‘Killer worm’ found in Scotland as gardeners urged to look out for the pests

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Experts are urging people to be on the look out for two new species of killer hammerhead flatworms – which could threaten some earthworm species.

Despite their small 3cm size, these worms are believed to pose a risk to native British species, which gardeners and farmers depend on.

Hammerhead flatworms can kill common garden critters like snails and earthworms, with scientists warning they could evolve into an invasive species, Glasgow Live reports.

The Mirror reports the spread of than 10 species of flatworms is due to increasing trade in imported plants.

According to scientists, the worms have been brought all over the world from their native Asia, with one type having been found in France and Italy, another on an island near Africa – and are said to threaten biodiversity in gardens and farms.

One type of flatworm is said to have already been found in Scotland.

Taking to Instagram, Gabrielle Reith, who lives in Scotland, wrote: “UK folks… If you find a worm in your garden that looks like this then please kill them! They are the invasive New Zealand Flat Worm and kill our earth worms by wrapping round them and dissolving them into pink gloop!

“They hide under rocks or weedblock during the day so search there and check the bottom of pots when you buy any plants. Kill them by squishing or dropping into salt. Don’t touch with bare hands as the excretion can aggravate skin!

“I don’t like killing anything but make an exception for these! We sadly have them in our garden now and the neighboring farmyard seems to be ground zero.”

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The Royal Horticultural Society (RHS) have said there are approximately 17 non-native species of land flatworms in Britain – four of which are native.

Flatworms can be found in “shady and wet places” on the soil surface eg under pots, containers, tarpaulins, and leaf litter. The lack of earthworms they can cause often goes unnoticed.

The RHS have also said that “the majority of the non-native flatworm species prey on earthworms, slugs, snails and other soil organisms. Australian and New Zealand flatworms are two species that have become established and widespread in Britain and Ireland.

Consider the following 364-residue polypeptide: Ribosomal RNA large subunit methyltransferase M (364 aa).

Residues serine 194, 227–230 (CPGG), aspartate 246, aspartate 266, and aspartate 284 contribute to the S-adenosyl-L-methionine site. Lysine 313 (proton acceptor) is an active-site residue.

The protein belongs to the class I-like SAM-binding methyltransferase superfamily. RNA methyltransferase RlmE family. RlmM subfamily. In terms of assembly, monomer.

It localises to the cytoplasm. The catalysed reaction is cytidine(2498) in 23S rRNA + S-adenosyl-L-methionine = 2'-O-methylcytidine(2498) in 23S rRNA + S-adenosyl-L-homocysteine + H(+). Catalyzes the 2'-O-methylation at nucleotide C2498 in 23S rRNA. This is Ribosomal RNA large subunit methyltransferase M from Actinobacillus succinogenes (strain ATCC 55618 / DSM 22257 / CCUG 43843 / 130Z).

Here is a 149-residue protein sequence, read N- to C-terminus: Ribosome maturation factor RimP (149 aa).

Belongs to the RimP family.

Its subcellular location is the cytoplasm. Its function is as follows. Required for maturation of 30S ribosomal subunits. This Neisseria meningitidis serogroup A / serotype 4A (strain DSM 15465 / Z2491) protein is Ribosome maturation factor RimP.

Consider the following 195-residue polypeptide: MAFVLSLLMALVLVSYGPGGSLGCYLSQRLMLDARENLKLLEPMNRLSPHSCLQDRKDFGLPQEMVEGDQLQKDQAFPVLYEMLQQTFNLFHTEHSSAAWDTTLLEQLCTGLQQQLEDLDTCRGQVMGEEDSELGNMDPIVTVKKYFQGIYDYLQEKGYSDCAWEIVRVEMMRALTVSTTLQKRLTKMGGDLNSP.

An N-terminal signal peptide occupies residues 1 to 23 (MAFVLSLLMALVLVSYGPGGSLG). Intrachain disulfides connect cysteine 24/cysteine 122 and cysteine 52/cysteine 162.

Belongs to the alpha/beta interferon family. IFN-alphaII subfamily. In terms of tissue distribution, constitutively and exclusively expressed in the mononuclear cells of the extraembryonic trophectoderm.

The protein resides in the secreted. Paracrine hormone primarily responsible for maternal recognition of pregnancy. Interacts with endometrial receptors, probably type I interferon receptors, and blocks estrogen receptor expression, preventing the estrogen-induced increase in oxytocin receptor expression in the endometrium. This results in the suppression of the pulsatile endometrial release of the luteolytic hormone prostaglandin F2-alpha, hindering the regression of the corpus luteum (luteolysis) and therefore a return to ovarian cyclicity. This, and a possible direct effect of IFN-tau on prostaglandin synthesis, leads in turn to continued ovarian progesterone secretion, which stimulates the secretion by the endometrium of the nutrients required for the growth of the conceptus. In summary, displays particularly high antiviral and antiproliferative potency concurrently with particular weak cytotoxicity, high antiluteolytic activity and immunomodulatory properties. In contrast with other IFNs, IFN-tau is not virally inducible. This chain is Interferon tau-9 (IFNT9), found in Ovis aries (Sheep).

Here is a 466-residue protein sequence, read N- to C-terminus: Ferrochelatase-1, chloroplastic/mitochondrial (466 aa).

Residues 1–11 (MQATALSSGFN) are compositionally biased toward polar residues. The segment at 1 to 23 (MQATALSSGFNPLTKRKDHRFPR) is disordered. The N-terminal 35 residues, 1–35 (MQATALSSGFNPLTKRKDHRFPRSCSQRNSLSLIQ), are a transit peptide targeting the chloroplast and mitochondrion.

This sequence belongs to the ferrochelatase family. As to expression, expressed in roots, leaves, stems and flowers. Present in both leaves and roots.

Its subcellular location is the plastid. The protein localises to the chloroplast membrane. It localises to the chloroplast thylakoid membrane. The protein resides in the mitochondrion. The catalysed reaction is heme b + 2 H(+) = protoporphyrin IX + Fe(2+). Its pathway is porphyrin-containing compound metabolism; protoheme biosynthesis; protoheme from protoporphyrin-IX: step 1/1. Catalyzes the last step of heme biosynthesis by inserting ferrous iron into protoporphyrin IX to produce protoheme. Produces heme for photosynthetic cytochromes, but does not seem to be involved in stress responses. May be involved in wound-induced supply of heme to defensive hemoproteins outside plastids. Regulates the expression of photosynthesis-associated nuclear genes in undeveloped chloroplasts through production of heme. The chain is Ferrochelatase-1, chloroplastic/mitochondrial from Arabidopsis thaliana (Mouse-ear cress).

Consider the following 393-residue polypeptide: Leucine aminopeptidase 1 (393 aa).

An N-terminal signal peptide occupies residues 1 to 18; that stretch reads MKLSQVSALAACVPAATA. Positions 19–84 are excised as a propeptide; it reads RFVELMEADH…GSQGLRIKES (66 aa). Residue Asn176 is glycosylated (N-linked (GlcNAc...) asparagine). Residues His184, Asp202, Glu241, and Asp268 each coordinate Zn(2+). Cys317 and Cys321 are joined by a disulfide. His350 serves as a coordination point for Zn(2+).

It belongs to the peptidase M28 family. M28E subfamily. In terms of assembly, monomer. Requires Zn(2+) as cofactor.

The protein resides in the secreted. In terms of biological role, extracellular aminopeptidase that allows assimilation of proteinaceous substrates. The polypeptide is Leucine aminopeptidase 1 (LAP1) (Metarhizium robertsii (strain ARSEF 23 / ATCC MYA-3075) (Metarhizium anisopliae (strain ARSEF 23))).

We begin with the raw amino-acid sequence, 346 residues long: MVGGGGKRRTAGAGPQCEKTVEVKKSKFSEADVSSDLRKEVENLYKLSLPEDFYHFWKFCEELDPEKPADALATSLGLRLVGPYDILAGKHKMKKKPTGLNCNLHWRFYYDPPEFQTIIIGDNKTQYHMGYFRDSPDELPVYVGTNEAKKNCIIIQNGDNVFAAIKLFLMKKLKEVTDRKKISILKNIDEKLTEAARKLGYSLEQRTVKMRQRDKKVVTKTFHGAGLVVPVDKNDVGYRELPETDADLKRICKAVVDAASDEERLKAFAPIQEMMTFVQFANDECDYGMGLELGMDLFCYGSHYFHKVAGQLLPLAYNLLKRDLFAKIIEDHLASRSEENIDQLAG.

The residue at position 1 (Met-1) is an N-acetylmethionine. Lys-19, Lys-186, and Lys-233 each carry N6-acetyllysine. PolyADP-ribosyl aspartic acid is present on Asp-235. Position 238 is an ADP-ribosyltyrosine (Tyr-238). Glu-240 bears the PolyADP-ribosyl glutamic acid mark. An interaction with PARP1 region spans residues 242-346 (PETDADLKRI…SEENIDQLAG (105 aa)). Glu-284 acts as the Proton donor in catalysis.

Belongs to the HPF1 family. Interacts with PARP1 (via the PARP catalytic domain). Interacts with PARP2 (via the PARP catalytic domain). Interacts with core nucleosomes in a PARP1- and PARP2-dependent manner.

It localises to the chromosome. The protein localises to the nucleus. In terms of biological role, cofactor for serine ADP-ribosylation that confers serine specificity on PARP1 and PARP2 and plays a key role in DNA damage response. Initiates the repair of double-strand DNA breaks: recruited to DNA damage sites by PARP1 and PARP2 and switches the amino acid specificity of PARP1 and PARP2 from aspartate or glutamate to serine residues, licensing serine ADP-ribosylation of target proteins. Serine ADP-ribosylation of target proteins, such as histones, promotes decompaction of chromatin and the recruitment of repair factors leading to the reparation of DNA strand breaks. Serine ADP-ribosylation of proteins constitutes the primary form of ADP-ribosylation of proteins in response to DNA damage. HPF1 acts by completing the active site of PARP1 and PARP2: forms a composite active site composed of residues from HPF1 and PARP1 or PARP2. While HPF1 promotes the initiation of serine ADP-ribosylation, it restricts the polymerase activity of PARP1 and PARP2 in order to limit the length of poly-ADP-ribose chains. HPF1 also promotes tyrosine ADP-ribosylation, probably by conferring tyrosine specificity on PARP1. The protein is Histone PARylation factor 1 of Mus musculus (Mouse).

“Both species specialize on earthworms and they can severely reduce the populations of some earthworm species and consequently affect the soil ecosystem. However, several other species had been accidentally introduced including two Kontikia species and there is evidence that non-native flatworms continue to be introduced including the Obama flatworm.”

Replying to the comments one Scottish Instagram user said: “Found one under a garden pot the other week and didn’t know what it was (thought at first a shell-less snail). Away to see if I can find it again and get rid now I know what it is.”

Discussing the New Zealand flatworm ( Arthurdendyus triangulates ) they add: “[The worm] reaches 20cm (8in) in length and is dark brown with a paler margin. It arrived in Britain, probably with imported plants, during the 1960s and it has since become widely distributed. It feeds exclusively on earthworms and is capable of reducing earthworm populations.

“This has undesirable effects on soil structure and also denies earthworms as a food resource for those native animals that feed on them. This flatworm originates from New Zealand and is now thriving in Scotland, Northern England and Northern Ireland.”

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George Holan

George Holan is chief editor at Plainsmen Post and has articles published in many notable publications in the last decade.

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